With GM filing for bankruptcy last week, “We’re fighting the Chrysler bankruptcy again,” says consumer advocate Clarence Ditlow, executive director of the Center for Auto Safety (CAS) and Consumers Union board member.
CAS, along with other consumer groups’ and individual plaintiffs’ attorneys, appealed the judge’s ruling approving the Chrysler sale, stating that consumers with lemon law, personal injury, and other product defect cases were being left out of the settlement. (Read: "Chrysler bankruptcy leaves injured consumers without recourse.")
During bankruptcy, payments to creditors are frozen by the court and only paid by court order. But these types of consumer problems came to the surface when some people who had settled lemon-law claims had their settlement checks bounce. (Read: "Chrysler bankruptcy affecting lemon-law payments."
Since then, Chrysler said it would reissue checks and the bankruptcy court reinstated some, but not all, lemon-law protections. But it did not provide recourse for consumers who currently own Chrysler vehicles to make claims against the company for product defects or other injuries that may arise, says Ditlow. These may include claims against the automaker from consumers injured in accidents in Chrysler vehicles and those included in class-action suits involving defective engines, for example.
Consumers with lemon-law claims against Chrysler are still entitled to get their money back for their cars, as well as reasonable reimbursement for legal fees. Some remedies covered in some state lemon laws, such as coverage for a rental car, and damages for an automaker dragging claims out were expressly overruled. And only cars that have been on the road less than five years are eligible for lemon-law claims.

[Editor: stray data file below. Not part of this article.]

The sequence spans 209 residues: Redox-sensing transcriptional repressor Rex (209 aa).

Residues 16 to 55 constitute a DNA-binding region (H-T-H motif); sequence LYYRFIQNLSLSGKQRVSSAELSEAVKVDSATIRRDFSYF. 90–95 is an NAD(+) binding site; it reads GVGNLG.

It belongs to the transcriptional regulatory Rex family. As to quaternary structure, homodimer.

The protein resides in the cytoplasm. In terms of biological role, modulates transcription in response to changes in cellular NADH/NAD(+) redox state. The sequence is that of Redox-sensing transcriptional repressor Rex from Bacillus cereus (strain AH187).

Lemon-law claims generally come into play while a car is under warranty, if several unsuccessful attempts have been made to repair the car. “Without full lemon-law protection, your warranty is pretty worthless. You can end up going back over and over again for repairs that fail to fix your car,” says Rosemary Shahan, president of Consumers for Auto Safety and Reliability (CARS) in Sacramento, Calif.
The consumer group claims for buyer protection were rejected on appeal last week in New York bankruptcy court and have been filed with Supreme Court. The U.S. Supreme Court yesterday issued a stay on Chrysler proceedings to allow time to review outstanding claims.
Ditlow says the GM bankruptcy is creating similar problems as his group saw with the Chrysler situation. “The starting point seems to be the same for both companies; they clearly want to get rid of these liability claims.”
Consumers Union has written to the Administration’s Auto Task Force asking that they take steps to ensure that such claims are protected through the restructuring process.
GM itself seems to confirm that consumer liability claims will be addressed, along with other outstanding debts owed by the old GM. “In general, product liability claims related to vehicles sold prior to the closing date of the proposed section 363 sale will stay with the current GM, and such claims will be resolved on a proportionate basis as other general unsecured claims,” says Greg Martin, director of policy and Washington communications at GM. This means that when the new GM emerges from bankruptcy, these types of claims will be left behind with the old GM, which will continue in bankruptcy.
While we don’t know the ultimate outcome of either case, consumers considering buying a car from these companies should be aware these underlying consumer protections may not apply to cars bought before the restructured automakers emerge from bankruptcy.